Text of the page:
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Lawrence of Arabia (1962)

DL loves classic movies, yet no one has mentioned Lawrence of Arabia. My God, what a film.

Directed by the legendary David Lean.

Produced by the unflappable Sam Spiegel.

Music beautifully composed by Maurice Jarre.

A lead tour-de-force performance by Peter O'Toole.

An extra-ordinary cast consisting of Omar Sharif, Alec Guinness, Anthony Quinn, Jack Hawkins, Claude Rains, Anthony Quayle, Jose Ferrer, Arthur Kennedy, I.S. Johar, and SIR DONALD WOLFIT as General Archibald Murray.

When people discuss Lawrence of Arabia, it is not about the movie, but about the experience.

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by Anonymousreply 132January 22, 2022 12:32 AM

It's only *the experience* when it's on the BIG screen.

by Anonymousreply 1January 2, 2022 7:09 PM

No snark from this R1. It's my favorite film, OP.

So many iconic scenes, but the introduction of Omar Sharif's character, Sherif Ali ibn el Kharish, is considered by many to be the greatest "entrance" in film history.

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by Anonymousreply 2January 2, 2022 7:11 PM

You're welcome.

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by Anonymousreply 3January 2, 2022 7:15 PM

Thank you, r2, but I prefer...

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by Anonymousreply 4January 2, 2022 7:18 PM

The desert was the star in that movie.

by Anonymousreply 5January 2, 2022 7:18 PM

Some movies were made to be seen on the big screen. The pandemic notwithstanding, when was the last time you specifically went to a big screen movie?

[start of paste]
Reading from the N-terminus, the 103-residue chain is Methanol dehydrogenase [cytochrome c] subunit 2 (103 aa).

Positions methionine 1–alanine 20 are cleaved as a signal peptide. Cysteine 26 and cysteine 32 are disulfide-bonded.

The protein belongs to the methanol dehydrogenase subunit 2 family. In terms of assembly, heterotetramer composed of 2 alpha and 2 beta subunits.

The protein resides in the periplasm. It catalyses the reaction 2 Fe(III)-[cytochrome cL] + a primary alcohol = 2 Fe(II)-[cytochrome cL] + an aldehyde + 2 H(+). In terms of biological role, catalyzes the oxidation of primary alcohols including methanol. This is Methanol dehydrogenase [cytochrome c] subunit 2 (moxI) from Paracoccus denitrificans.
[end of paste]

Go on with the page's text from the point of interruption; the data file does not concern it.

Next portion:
by Anonymousreply 6January 2, 2022 7:23 PM

I love this movie.

Do you think Lawrence was sodomized in the prison? It is certainly hinted at.

by Anonymousreply 7January 2, 2022 7:25 PM

I found it boring as hell.

I can appreciate grand visuals, I love cinema, but this was a total bore for me.

What is the appeal? Seriously though...

by Anonymousreply 8January 2, 2022 7:26 PM

Well, who still has a BIG screen?

by Anonymousreply 9January 2, 2022 7:27 PM

It's all about the sweep, r8.

by Anonymousreply 10January 2, 2022 7:28 PM

R8 The appeal?

First, the acting:

You have five of the greatest actors of that time in one movie: Alec Guinness, Jack Hawkins, Jose Ferrer, Anthony Quinn, and Anthony Quayle.

You have two very very great actors ending their careers: Claude Rains and Sir Donald Wolfit (he was a Sir when it was rare and actually meant something).

Two brand new actors who give damn good performances: Peter O'Toole and Omar Sharif.

Second, the story: If it wasn't for T.E. Lawrence, WW1 could have ended very differently. He almost single handedly took down The Ottoman Empire.

Third, you have to have an attention span. Lawrence of Arabia is not a Jean Claude van Damn movie. It is a slow building epic that builds characters. Yeah, it might be slow, but the pay off is divine.

by Anonymousreply 11January 2, 2022 7:45 PM

Terrific film that of course covers up Lawrence’s homosexuality. But you could not expect it to not be in the era it was made.

by Anonymousreply 12January 2, 2022 7:59 PM

Lawrence was obviously meant to be a homosexual but it’s reduced to subtext because of the era. Peter O’Toole was beautiful before the alcohol hit. Not to mention Omar Sharif….

So many of those European/foreign actors were so much hotter and more talented than the American men of that era.

by Anonymousreply 13January 2, 2022 8:03 PM

I don't think that the film covers up Lawrence's homosexuality. Given when the film was made, obviously Lean could not show explicit sex. But all you have to do is see the extended sequence in which Omar Sharif appears: as Lawrence, and the camera, stares, out of nothing but heat and sand materializes . . . a tall, dark, handsome man. This is one of the rare films in which a historical character's sexuality isn't incidental; is a key to his character and to what made him important. Lawrence's obsession with the Arabs and Arabia (as well as his unmistakable sadomasochism), are what motivates him.